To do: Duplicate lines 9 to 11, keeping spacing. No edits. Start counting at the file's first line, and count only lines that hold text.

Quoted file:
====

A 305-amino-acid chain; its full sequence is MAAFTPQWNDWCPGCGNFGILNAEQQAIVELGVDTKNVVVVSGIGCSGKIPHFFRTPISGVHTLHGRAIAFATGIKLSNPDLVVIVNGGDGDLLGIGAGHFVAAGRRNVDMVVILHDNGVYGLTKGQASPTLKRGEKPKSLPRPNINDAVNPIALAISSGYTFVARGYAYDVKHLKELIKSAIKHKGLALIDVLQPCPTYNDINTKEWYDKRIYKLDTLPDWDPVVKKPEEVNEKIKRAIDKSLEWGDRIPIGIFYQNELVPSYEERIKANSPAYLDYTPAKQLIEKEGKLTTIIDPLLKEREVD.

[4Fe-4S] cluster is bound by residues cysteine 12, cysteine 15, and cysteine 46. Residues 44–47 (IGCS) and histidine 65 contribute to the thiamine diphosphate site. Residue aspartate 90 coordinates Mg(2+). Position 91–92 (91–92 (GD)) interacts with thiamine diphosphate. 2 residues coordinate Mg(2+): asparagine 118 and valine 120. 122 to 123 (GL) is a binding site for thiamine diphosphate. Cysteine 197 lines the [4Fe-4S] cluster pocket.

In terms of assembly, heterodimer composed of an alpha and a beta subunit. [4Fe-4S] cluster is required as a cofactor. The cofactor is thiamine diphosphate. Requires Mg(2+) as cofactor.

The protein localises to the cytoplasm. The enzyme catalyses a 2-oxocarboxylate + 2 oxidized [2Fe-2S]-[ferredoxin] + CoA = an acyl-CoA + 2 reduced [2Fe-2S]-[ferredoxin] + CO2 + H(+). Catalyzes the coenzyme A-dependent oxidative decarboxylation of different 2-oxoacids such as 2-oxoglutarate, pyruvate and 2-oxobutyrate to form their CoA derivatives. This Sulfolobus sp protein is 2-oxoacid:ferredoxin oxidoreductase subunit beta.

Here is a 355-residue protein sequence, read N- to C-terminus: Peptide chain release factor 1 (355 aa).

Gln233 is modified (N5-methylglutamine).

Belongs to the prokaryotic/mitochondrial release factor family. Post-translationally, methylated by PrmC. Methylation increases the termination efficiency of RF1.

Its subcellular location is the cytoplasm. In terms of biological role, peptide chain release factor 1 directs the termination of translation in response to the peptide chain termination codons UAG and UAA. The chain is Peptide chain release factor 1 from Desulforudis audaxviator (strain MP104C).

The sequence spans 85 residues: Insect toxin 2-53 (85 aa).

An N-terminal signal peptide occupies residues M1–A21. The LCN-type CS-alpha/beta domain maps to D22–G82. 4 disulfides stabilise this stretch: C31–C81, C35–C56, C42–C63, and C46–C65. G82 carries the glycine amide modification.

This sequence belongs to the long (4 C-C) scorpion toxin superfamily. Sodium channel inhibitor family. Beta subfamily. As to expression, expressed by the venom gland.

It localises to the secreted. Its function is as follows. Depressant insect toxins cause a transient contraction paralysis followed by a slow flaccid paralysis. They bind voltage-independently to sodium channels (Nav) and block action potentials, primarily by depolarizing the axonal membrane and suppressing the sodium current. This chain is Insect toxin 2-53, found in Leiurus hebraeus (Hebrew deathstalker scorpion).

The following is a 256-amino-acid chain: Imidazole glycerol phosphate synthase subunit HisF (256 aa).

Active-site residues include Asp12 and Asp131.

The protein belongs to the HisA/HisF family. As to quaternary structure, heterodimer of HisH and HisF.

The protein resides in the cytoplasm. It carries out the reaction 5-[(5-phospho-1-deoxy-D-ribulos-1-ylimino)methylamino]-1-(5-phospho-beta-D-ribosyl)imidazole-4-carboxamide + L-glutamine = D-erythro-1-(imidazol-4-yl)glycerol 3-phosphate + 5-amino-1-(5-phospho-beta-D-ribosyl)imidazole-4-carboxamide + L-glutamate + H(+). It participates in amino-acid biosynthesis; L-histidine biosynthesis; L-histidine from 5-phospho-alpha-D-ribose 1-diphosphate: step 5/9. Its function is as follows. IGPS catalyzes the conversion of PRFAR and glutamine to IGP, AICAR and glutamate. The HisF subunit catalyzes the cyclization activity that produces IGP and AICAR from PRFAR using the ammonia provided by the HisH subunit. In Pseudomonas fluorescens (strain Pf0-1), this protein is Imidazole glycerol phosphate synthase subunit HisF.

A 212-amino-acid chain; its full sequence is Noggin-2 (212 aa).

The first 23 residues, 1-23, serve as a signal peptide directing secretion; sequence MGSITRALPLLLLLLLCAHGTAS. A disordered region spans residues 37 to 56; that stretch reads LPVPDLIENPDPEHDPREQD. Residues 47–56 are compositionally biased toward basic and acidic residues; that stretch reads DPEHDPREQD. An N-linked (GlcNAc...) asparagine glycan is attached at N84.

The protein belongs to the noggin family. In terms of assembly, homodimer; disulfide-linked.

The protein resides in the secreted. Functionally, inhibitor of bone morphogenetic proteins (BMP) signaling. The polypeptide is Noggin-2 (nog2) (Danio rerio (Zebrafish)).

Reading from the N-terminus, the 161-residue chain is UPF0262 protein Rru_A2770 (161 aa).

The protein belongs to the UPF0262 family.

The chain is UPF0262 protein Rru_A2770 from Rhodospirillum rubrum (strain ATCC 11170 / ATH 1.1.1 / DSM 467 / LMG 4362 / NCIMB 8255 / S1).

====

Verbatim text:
The sequence spans 85 residues: Insect toxin 2-53 (85 aa).

An N-terminal signal peptide occupies residues M1–A21. The LCN-type CS-alpha/beta domain maps to D22–G82. 4 disulfides stabilise this stretch: C31–C81, C35–C56, C42–C63, and C46–C65. G82 carries the glycine amide modification.

This sequence belongs to the long (4 C-C) scorpion toxin superfamily. Sodium channel inhibitor family. Beta subfamily. As to expression, expressed by the venom gland.